Posted on June 13, 2018 at 6:00 am
Need a great book for a cat lover? You might naturally gravitate towards heartwarming nonfiction works like Dewey and Strays, or others that include fictional cats. But have you considered a picture book?
The cat lover in your life may have aged out of the target demographic for picture books years ago, but hear me out!
Like cats, picture books are creatures of few words and deep souls. The art form lends itself to capturing the essence of a cat.
Earlier this week I ran across Tiptop Cat by Roger Mader at the library. It is a beautifully illustrated story about a tuxedo cat addicted to balconies who discovers he can’t fly. I grabbed the book and reached for my library card.
Then I made a tactical error. Before checking the book out to myself, I slid the book across the desk of my colleague who is a business librarian and said, “This one’s good.”
You see, she has a companion tuxedo cat. She disappeared behind the book, reading, and a few chuckles later, I knew she was enjoying it as much as I did. Before I even knew what was happening, she had checked the book out to herself and tucked it into her book bag! And this was my tactical error. I should have checked the book out before sharing it. Now, I would have to wait my turn to get ahold of it.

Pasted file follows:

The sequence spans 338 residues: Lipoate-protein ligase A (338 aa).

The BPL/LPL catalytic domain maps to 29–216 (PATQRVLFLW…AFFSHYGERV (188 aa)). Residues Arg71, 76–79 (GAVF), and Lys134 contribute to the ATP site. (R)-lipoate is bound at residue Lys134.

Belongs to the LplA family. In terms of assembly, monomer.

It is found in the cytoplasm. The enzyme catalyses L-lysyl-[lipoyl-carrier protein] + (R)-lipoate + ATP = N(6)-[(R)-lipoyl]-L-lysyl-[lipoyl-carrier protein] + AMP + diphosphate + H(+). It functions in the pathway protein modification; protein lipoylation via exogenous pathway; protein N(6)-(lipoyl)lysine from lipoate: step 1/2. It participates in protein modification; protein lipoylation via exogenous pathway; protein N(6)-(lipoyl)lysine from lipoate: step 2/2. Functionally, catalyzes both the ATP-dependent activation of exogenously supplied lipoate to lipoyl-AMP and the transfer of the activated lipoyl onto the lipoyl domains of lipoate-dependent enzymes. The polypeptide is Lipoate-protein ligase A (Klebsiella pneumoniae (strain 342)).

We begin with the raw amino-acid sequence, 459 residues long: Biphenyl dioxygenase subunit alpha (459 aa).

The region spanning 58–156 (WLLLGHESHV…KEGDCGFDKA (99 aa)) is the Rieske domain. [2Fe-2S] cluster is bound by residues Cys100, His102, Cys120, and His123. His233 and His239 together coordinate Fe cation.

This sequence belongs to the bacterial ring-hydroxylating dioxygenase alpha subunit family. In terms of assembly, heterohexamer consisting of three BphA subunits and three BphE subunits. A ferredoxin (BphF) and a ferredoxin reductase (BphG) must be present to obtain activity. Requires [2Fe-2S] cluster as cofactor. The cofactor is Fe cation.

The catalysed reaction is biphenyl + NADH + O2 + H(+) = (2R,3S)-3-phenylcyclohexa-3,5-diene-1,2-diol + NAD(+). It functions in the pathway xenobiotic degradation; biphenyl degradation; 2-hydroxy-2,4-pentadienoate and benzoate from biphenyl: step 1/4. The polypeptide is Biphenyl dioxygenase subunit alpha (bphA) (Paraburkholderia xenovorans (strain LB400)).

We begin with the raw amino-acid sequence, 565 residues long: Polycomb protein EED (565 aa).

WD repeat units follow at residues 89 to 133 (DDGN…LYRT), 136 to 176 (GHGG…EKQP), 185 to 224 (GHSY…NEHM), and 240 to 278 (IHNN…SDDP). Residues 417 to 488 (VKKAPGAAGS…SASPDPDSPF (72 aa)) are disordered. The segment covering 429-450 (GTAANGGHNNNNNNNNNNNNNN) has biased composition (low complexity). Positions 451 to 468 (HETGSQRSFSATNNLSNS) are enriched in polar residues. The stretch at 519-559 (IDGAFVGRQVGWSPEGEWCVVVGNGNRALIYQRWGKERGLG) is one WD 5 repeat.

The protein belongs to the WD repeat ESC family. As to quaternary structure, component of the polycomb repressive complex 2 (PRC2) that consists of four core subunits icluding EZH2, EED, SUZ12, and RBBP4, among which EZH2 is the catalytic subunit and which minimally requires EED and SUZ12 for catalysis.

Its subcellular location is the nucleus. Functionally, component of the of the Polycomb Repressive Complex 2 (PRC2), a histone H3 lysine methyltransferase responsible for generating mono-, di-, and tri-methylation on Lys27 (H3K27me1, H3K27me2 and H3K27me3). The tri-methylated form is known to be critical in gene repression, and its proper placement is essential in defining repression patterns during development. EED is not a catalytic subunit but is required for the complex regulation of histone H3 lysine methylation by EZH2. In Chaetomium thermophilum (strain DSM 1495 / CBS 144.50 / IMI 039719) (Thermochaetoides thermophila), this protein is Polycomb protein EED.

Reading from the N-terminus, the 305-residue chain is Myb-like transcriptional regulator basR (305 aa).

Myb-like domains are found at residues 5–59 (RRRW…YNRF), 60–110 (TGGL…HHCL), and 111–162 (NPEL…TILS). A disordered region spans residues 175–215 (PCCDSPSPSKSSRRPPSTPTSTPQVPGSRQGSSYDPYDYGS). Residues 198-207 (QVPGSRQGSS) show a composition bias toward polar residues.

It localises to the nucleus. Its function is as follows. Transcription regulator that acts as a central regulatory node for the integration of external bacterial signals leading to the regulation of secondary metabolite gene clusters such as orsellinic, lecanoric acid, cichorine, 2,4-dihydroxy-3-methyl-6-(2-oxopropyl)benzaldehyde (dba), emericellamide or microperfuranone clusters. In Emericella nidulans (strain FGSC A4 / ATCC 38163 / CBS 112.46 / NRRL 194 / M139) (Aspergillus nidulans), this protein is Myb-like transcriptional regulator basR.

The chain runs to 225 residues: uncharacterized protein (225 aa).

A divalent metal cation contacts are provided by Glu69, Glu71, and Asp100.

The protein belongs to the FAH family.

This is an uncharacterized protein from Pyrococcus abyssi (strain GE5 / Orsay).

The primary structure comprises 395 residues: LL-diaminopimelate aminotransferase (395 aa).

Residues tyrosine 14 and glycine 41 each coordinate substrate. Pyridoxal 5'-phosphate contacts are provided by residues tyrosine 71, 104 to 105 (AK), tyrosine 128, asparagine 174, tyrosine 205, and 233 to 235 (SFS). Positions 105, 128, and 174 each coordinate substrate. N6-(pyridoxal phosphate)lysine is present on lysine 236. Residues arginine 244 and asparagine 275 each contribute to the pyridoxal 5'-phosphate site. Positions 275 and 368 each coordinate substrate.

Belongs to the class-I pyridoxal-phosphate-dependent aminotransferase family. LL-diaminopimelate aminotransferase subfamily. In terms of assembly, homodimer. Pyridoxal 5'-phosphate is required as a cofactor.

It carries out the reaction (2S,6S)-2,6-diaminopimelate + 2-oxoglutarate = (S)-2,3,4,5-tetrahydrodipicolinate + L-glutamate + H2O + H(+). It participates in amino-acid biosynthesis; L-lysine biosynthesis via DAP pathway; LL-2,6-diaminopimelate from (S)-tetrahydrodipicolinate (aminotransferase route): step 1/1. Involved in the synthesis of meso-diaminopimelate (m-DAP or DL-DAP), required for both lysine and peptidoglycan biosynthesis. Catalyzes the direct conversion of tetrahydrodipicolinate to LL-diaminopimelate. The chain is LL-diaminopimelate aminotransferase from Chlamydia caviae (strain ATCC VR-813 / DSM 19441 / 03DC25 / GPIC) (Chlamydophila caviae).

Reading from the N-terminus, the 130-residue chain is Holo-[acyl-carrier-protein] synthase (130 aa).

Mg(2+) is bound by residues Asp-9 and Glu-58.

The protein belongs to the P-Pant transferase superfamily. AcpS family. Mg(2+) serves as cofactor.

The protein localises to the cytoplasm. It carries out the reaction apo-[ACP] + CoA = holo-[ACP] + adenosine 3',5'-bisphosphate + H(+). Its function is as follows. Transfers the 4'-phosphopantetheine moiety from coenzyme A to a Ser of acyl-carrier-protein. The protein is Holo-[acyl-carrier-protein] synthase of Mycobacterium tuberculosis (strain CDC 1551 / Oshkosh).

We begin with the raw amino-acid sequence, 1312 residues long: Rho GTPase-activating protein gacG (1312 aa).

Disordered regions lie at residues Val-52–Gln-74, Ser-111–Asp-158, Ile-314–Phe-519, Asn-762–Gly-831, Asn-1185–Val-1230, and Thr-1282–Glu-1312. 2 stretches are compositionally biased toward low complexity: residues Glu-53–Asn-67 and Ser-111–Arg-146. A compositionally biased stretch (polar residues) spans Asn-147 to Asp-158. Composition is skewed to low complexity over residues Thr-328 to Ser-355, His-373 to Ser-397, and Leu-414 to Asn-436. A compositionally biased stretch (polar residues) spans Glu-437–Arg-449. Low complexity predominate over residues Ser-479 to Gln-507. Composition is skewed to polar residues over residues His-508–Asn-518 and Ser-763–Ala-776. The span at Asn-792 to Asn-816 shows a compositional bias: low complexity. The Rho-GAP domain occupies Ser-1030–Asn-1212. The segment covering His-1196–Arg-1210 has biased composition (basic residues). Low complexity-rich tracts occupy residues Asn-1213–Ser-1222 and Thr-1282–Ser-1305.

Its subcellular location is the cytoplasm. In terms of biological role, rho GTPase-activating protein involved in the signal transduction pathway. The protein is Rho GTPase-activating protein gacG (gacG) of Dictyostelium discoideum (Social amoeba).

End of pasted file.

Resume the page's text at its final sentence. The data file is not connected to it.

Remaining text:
Clearly a well-made cat picture book is irresistible.
Here are even more picture books that capture felinity in all its glory. Perhaps you and a cat lover you know will find a new favorite.
Six Dinner Sid by Inga Moore
Sid has six houses, six personas, and, you guessed it, six dinners. Since the neighbors do not talk to one another other, Sid’s tummy is full and no one is the wiser. But can Sid maintain his masquerade forever?
Mr. Wuffles! by David Wiesner
Mr Wuffles’ name invokes a cuddly companion. But through the eyes of some tiny extraterrestrial visitors, we see him as he truly is—a lethal predator. Joining forces with household insects, the aliens must use cunning and teamwork to defeat their foe.
Rupert Can Dance by Jules Feiffer
Rupert has a secret. “Cats love secrets,” author Jules Feiffer reminds us. When Rupert’s owner discovers Rupert’s late night antics, can Rupert recover his lost dignity and return to the activity he loves?
Won Ton and Won Ton and Chopstick by Lee Wardlaw
Lee Wardlaw skillfully captures the internal dialog of a cat. I am now convinced that all felines think in Haiku, as Won Ton does. In the first book, Won Ton chronicles his adoption. In the sequel, he describes his gradual acclimation to the family’s new puppy, Chopstick. Both are worth the read!
I am the Dog, I am the Cat by Donald Hall
Donald Hall explores the classic cat-dog dichotomy in short poems from each animal’s point of view. The text—insightful and endearing—is perfectly paired with lush watercolor illustrations. If you know any cat lovers who live in a cat and dog household, this is the book for them.
Mimi’s Dada Catifesto by Shelley Jackson
Mimi is a stray, and an artist. To Mimi, a thoughtfully placed hairball is art, her midnight caterwauling is a sound poem, and the shoes her neighbors throw at her are ample payment. But can Mimi convey the depths of her soul to the neighborhood artist, Mr. Dada, and win herself a place in his household? You’ll have to read it to find out.
Have a favorite book about cats that you don’t see here? Let all cat lovers know in the comments.